Stephen Boyd attends the London Premiere of “Cleopatra” July 31, 1963

On July 31 of 1963, Stephen attended the London opening of the  Twentieth Century Fox epic, Cleopatra. What a good sport! Stephen was originally set to play the main male character Mark Anthony, but due to Taylor’s long illness during the filming of the movie in London during 1960, Stephen,  as well as most of the rest of the original cast, moved on to other projects.  Stephen was in London filming “The Third Secret” during the summer of 1963. Apparently Burton and Taylor both boycotted the London premiere because of the scathing London critical reviews of Taylor’s performance at the time.

As for Boyd’s opinion – from The Sunday Express London on August 11, 1963:

“My only regret in not being in it was not working with Elizabeth Taylor,” he said. “I think she’s marvelous.

“I remember one day when several of us were reading for the part, and Elizabeth was ill, and we went around to her house when she was just, as it were, getting up. And God ! She’s the most beautiful thing. You know what you look like getting up ?” Mr. Boyd collapsed his face and looked extremely unwell. “Not Elizabeth. This vision came out of the bedroom”.

“The only thing I didn’t like about Elizabeth Taylor in Cleopatra was her make-up – all that heavy eye shadow and stuff. Ugh ! I can see why English girls wear so much of it : you’re walking up the Kings-road in the cold, and you’ve got to do sumpin to cover up the purple.

“But I’ve never liked a lot of make-up on women. You don’t know how to break through. It’s almost like being in prison. You know ? Let-me-know-when-I-touch-skin. What do they put so much on for ? Huhh ? It takes longer to take off. And time is a very important thing” (

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Look for Stephen at about :19 seconds into the video….


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Stephen Boyd, “The Quiet Man” and Maureen O’Hara

From news snippets in May of 1969, it looks as if Stephen Boyd was set to film The Quiet Man, a remake of the famous John Wayne classic movie set in Ireland. I have seen some of the movie and read the full short story by Maurice Walsh. I actually like the novel best, and I can see how this would have been a brilliant role for Boyd. In the book, the ‘quiet man’ , whose name in the novel is Paddy Bawn Enright,  is described as having broad shoulders, deep set blue eyes and a moody brow.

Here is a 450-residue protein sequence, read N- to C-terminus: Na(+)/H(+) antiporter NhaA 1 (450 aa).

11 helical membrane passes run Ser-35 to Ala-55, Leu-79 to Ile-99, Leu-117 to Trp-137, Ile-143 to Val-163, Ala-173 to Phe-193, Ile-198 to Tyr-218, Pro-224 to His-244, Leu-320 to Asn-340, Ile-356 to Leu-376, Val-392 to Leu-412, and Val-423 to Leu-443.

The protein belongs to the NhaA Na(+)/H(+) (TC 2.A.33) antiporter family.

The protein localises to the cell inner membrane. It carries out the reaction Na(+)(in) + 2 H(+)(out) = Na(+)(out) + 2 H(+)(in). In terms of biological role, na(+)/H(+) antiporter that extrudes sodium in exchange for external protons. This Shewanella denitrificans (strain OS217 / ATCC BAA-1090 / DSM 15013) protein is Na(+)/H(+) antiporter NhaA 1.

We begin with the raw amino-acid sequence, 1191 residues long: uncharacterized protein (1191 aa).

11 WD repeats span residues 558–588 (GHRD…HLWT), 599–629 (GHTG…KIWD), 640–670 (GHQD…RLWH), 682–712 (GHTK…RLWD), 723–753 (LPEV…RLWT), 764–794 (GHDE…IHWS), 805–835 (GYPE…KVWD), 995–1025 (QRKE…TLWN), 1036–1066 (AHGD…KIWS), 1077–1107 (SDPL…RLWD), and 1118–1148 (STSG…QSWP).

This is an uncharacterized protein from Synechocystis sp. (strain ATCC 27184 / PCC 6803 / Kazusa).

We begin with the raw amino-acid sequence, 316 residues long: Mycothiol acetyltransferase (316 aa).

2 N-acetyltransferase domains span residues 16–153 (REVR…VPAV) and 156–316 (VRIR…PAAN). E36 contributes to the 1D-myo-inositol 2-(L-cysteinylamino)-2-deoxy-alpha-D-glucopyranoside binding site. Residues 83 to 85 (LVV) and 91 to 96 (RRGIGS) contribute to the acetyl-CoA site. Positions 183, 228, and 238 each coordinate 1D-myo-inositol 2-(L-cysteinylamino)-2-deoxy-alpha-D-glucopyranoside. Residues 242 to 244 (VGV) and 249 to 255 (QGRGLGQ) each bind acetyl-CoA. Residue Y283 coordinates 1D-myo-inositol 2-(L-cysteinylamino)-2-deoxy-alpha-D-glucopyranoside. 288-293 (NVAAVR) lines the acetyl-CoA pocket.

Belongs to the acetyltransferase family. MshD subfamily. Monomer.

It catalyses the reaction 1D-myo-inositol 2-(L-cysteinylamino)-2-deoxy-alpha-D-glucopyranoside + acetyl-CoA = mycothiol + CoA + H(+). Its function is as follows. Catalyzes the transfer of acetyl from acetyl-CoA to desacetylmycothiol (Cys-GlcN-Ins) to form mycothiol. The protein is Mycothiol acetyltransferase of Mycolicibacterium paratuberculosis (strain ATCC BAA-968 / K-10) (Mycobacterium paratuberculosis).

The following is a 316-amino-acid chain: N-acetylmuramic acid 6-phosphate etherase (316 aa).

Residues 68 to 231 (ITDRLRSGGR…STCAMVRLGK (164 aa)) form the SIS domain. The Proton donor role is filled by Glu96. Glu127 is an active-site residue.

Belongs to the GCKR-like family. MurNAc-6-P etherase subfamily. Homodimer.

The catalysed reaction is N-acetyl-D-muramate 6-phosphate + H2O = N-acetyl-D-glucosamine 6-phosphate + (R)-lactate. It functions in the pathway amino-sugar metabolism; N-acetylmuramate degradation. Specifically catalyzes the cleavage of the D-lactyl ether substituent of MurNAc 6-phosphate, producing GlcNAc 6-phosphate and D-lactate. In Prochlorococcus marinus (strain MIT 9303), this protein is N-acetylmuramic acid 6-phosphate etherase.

The movie was to be for National Television Associates (so perhaps a TV movie?).  Production was set for April 15th in Ireland in a production agreement between Bernard Tabakin of NTA (National Television Associates) and Michael Bromhead of Alliance International Film Corp. of London, according to the Los Angeles Times (March 21, 1969). John Wilson was set to direct the project. Apparently when Boyd was in London, set to film this, he hopped on a plane and took off for Paris for a few days. Rumor has it he was visiting Brigitte Bardot. Nothing is heard of again about this production, sadly.

Now we can only speculate as to who would be playing the fine Irish lass Ellen Roe  O’Danaher in this movie? Samantha Eggar comes to mind as a good choice, but that’s just my imagination.

Interestingly, Boyd seems to have had an admirer in the original The Quiet Man star, movie actress Maureen O’Hara! Maureen once lamented the lack of male cinema studs in 1960, but she specifically pointed out Stephen as being “an example of the old fashioned kind of virile male star you don’t see in pictures now.” Maureen was also on hand to proffer her fellow Irishman a kiss when he became a U.S. citizen during a ceremony in Los Angeles in 1963. O’Hara came from Dublin and Stephen from Belfast.

Brigitte Bardot hosts a St. Patrick’s Party for Stephen Boyd, March 1968

Happy St. Patrick’s week everyone! I am having a great time this week putting together obscure Stephen Boyd –  St. Patrick’s Day related stuff, so enjoy.

During the filming of Shalako in Almeria, Spain in March of 1968, Brigitte Bardot took the time to host a special St. Patrick’s Day party for her friend Stephen Boyd. This was a tumultuous time for Bardot. Her husband Gunther Sachs was pushing for a divorce as rumors were spreading like wildfire about Bardot and Boyd on the set of Shalako. Both Bardot and Boyd were denying that they were anything but good friends, but the overt displays of affection were causing quite a stir.  Bardot had tried to alleviate her husband’s fears by taking a short retreat to Switzerland with him during the early part of March 1968. When she returned to Spain, she promptly organized what columnist Dorothy Manners described as a ‘St Patrick’s Day’ birthday party for Stephen Boyd. Here’s the newspaper snippet from March 27, 1968. It describes Boyd as ‘one of BB’s favorite admirers on and off the set.’